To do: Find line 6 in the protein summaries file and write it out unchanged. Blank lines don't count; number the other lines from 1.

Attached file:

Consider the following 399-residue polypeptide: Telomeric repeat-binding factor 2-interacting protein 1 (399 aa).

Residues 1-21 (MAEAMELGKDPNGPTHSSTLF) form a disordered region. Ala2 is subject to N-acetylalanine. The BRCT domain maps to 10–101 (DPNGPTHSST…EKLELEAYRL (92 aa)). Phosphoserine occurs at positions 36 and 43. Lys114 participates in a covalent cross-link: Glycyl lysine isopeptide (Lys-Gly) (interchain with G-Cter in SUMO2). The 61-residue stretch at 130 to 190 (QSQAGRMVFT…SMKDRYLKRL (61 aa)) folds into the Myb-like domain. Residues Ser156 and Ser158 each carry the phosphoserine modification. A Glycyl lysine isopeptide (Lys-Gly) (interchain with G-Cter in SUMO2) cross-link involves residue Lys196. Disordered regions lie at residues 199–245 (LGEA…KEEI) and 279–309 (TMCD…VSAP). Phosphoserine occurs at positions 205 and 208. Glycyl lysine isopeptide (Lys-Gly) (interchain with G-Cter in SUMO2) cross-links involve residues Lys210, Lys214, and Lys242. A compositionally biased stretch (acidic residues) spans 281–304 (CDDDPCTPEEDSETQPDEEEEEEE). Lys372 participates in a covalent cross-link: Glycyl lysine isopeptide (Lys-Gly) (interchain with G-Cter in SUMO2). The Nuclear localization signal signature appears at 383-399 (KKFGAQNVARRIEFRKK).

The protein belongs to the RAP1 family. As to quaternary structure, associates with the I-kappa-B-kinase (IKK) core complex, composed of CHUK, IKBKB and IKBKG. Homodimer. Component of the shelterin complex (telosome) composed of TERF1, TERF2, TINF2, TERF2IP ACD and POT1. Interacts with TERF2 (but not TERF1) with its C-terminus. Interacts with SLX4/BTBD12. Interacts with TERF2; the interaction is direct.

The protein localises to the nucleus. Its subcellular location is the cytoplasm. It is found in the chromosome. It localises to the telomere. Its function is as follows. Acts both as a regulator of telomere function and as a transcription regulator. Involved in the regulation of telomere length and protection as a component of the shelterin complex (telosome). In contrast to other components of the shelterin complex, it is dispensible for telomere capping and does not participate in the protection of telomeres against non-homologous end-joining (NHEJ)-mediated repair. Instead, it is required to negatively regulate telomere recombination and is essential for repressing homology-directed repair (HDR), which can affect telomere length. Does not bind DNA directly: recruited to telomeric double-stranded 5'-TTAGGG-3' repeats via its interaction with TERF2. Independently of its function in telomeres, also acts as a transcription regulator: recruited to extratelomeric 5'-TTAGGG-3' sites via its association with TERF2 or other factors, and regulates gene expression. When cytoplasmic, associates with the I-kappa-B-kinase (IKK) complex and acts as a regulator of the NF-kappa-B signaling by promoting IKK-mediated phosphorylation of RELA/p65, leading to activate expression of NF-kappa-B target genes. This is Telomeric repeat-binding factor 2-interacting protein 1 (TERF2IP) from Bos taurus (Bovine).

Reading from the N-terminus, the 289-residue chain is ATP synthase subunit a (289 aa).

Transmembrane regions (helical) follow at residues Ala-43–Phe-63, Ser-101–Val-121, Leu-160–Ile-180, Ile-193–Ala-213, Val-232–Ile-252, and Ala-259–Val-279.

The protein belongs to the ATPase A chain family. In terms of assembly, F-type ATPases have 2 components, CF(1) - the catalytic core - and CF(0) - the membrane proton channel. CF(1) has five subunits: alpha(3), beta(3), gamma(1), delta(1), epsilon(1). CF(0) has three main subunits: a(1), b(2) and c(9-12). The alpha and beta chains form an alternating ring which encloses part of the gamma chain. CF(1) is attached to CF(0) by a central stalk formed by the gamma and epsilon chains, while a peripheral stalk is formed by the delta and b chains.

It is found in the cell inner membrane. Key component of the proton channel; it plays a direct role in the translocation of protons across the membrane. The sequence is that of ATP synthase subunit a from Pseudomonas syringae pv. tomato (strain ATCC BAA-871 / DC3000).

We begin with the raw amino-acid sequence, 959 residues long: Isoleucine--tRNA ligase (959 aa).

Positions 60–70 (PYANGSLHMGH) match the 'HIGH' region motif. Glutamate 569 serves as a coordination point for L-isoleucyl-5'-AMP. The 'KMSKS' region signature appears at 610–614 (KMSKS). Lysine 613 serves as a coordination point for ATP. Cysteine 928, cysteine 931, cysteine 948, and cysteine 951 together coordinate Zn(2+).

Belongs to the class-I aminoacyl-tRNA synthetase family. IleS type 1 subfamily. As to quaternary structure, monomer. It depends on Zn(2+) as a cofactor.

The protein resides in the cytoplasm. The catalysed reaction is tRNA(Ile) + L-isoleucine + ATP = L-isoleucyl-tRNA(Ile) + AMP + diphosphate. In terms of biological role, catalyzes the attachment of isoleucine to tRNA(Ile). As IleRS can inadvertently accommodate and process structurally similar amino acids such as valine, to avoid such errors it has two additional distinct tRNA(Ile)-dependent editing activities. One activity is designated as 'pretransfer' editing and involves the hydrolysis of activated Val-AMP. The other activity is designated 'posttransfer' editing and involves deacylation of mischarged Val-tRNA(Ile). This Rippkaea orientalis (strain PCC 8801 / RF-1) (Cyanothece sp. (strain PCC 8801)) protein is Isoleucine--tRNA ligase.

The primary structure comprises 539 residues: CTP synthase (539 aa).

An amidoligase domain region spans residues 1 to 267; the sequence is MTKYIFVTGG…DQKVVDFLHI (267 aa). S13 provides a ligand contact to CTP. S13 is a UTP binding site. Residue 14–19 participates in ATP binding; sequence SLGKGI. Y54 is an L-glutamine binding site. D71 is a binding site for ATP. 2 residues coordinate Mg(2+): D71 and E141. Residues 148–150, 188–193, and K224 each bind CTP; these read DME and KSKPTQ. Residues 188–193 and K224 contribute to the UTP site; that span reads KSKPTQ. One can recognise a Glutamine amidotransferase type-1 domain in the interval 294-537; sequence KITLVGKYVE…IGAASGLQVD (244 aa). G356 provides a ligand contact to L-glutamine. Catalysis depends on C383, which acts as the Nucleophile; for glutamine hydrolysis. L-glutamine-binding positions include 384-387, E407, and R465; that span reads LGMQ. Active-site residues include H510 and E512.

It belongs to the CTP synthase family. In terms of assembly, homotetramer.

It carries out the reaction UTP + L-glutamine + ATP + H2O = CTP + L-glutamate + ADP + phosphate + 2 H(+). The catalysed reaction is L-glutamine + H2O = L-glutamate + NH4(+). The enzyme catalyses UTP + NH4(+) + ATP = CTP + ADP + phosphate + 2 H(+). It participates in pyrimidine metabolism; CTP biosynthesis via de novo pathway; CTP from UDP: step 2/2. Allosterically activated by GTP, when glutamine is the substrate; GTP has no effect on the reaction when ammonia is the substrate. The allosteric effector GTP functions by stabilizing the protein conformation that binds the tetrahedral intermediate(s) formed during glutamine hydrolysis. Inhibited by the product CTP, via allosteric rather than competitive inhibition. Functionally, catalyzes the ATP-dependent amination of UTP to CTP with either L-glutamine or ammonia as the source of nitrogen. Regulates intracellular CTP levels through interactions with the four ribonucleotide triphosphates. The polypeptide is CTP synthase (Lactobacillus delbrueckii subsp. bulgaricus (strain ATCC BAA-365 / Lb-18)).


Transmembrane regions (helical) follow at residues Ala-43–Phe-63, Ser-101–Val-121, Leu-160–Ile-180, Ile-193–Ala-213, Val-232–Ile-252, and Ala-259–Val-279.